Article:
Will it be the total surveillance society and internet licenses? A breakdown of authority, with e-militias fighting extreme anarcho-hactivists? Or one of the other two?
Even the most security diligent organisations are realising that breaches are no longer a question of ‘if’ but a question of ‘when.’ Yet many organisations still do not factor the inevitability of compromises into their overall defense strategy, instead focusing on controls to keep every conceivable type of threat at bay. However, the ability to use controls to close every gap attackers can find and reduce the surface area of attack to zero is fundamentally flawed.
The surge in mobile computing and BYOD (bring your own device) initiatives is translating to higher productivity and job satisfaction for your workforce—but it’s also creating alluring new opportunities for cybercriminals.
Unfortunately, bring your own device is still being debated in some organisations that are coming to grips with the shifting enterprise IT landscape and their own cost, risk and compliance environments.
2012 has been a tough year for IT security and the trend seems to be continuing into 2013. We have now become accustomed to groups such as Anonymous that have wreaked havoc on a number of large government and corporate organisations. A new frontier in cyber threats has opened. The driver for cyber intrusion is no longer fame, but theft of intellectual property, financial information, blueprints and other classified information for financial gain.
A marathon hack event held over a June weekend in Melbourne attracted more than 50 developers and designers, and a dozen subject matter and technical experts to ‘hack for humanity’. They volunteered their time to create open source solutions for communities impacted by natural disasters and climate change. These prototypes are available to assist in disaster relief planning, emergency management and community recovery.
You’ll soon be bombarded, if you haven’t already, with spam from every man and his dog (well vendors) about the Privacy Act amendments due to come into play in early 2014 and why you need their products.
The year 2014 will be where current trends will accelerate the transformation already underway in how we consume information and do business and live. Organisations will need to evaluate their information strategy to take advantage of the emerging opportunities.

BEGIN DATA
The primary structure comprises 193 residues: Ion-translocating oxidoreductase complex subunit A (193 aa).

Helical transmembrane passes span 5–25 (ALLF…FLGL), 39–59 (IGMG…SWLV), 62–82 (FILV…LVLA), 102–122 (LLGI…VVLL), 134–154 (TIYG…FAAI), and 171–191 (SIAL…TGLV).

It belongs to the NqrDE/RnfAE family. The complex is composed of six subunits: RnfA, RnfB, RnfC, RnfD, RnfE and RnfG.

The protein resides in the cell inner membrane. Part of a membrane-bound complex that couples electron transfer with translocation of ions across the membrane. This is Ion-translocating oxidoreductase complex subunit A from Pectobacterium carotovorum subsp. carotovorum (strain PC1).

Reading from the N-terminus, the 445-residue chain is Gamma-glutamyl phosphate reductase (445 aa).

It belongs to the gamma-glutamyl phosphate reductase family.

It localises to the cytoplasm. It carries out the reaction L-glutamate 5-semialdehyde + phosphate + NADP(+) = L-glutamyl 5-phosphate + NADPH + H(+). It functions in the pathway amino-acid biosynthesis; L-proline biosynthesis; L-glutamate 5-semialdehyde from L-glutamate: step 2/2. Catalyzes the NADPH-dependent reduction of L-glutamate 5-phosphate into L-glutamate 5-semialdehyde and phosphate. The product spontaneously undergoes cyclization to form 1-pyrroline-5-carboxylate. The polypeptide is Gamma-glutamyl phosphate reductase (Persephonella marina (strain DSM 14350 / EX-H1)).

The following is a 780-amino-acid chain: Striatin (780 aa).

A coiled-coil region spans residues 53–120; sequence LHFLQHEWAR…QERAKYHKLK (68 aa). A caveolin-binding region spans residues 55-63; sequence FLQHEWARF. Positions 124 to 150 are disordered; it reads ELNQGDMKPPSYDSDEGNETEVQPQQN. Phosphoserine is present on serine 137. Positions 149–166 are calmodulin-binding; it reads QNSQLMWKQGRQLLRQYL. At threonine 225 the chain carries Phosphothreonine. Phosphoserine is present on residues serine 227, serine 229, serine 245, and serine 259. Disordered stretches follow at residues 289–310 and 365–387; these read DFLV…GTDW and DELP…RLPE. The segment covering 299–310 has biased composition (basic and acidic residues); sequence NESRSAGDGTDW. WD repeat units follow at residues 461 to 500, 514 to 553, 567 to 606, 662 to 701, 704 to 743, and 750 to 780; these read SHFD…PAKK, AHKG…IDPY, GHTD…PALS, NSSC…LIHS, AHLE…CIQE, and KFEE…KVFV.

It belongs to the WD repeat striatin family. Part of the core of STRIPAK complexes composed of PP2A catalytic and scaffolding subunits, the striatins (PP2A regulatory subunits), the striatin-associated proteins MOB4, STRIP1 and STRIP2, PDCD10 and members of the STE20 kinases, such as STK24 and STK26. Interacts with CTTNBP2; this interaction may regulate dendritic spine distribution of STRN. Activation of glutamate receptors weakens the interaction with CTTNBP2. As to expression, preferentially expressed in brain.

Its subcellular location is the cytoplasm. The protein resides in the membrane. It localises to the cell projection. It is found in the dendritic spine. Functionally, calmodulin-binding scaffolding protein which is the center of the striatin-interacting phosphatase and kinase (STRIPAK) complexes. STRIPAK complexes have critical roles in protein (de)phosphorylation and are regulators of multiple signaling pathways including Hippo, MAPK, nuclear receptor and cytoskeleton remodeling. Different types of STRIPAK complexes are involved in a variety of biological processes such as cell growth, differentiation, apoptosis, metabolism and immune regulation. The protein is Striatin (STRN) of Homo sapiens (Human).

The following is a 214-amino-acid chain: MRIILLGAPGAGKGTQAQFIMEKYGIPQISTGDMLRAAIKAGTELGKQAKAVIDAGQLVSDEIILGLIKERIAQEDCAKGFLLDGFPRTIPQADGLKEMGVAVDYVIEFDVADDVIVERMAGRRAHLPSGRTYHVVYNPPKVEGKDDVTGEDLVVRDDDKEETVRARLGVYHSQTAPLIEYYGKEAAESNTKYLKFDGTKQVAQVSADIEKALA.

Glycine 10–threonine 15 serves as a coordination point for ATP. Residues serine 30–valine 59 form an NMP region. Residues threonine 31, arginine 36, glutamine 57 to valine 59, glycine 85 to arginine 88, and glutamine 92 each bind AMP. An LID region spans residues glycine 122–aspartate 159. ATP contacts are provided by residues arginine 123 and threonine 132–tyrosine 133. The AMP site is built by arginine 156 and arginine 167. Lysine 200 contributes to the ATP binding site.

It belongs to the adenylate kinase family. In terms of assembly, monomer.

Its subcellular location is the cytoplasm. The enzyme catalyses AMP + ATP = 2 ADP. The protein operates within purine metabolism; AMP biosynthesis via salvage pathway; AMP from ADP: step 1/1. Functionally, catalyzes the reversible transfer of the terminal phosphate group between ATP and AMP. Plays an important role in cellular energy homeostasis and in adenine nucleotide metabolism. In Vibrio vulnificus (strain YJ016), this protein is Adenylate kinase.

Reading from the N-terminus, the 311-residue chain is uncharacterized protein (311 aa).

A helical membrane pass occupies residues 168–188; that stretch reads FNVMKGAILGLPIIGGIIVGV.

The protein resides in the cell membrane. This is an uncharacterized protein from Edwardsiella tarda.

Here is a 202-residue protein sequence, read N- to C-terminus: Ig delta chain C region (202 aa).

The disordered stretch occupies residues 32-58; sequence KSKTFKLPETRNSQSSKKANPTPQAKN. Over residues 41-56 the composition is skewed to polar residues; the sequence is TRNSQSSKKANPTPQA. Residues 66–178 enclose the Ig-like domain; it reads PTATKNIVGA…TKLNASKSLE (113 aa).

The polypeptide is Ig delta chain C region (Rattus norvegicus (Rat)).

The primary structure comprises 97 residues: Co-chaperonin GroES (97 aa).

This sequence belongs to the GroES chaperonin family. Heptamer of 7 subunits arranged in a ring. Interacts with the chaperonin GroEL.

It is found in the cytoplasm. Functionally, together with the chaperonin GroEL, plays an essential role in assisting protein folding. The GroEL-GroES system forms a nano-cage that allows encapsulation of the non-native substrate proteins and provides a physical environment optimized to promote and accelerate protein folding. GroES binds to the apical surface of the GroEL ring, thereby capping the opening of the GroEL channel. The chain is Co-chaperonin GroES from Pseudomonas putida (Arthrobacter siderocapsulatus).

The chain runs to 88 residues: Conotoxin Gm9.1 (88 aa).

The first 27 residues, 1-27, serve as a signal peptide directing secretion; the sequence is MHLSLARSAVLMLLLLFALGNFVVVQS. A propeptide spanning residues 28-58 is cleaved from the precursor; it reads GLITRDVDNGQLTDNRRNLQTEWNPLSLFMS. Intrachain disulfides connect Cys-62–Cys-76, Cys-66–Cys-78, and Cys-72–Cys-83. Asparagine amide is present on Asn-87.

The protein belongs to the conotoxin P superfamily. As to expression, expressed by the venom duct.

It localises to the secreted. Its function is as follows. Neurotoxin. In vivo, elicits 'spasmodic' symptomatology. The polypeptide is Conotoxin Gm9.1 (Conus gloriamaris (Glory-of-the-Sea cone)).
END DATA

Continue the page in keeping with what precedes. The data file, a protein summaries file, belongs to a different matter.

Balancing security priorities with business flexibility and agility is a tough challenge. But it’s a challenge every executive management team faces as it strives to drive business growth, achieve competitive advantage and maximise operational efficiency.
It used to be easy enough to spot a bank robber. With their balaclavas and weapons of choice, the criminals would simply storm in demanding money and everyone knew exactly what was happening. While criminals still occasionally resort to traditional methods, it’s rare to see the dramatic Bonnie and Clyde-style bank heists of the 20th century.
Each day, as the speedy evolution of technology emerges, newer, more complex and increasingly dangerous cyber threats come onto the battlefield, thus presenting an ever-thriving danger to organisations, governments and enterprises everywhere.
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Manage the complete audit lifecycle from audit universe identification and risk assessment to management/board reporting and quality assurance.
Incident handling is a vast topic, but here are a few tips for you to consider in your incident response. I hope you never have to use them, but the odds are at some point you will and I hope being ready saves you pain (or your job!).
- Have an incident response plan.
- Pre-define your incident response team
- Define your approach: watch and learn or contain and recover.
- Pre-distribute call cards.
- Forensic and incident response data capture.
- Get your users on-side.
- Know how to report crimes and engage law enforcement.
- Practice makes perfect.
I’m dating myself, but I remember when holiday shopping involved pouring through ads in the Sunday paper, placing actual phone calls from tethered land lines to research product stock and availability, and actually driving places to pick things up. Now, holiday shoppers can do all of that from a smartphone or tablet in a few seconds, but there are some security pitfalls to be aware of.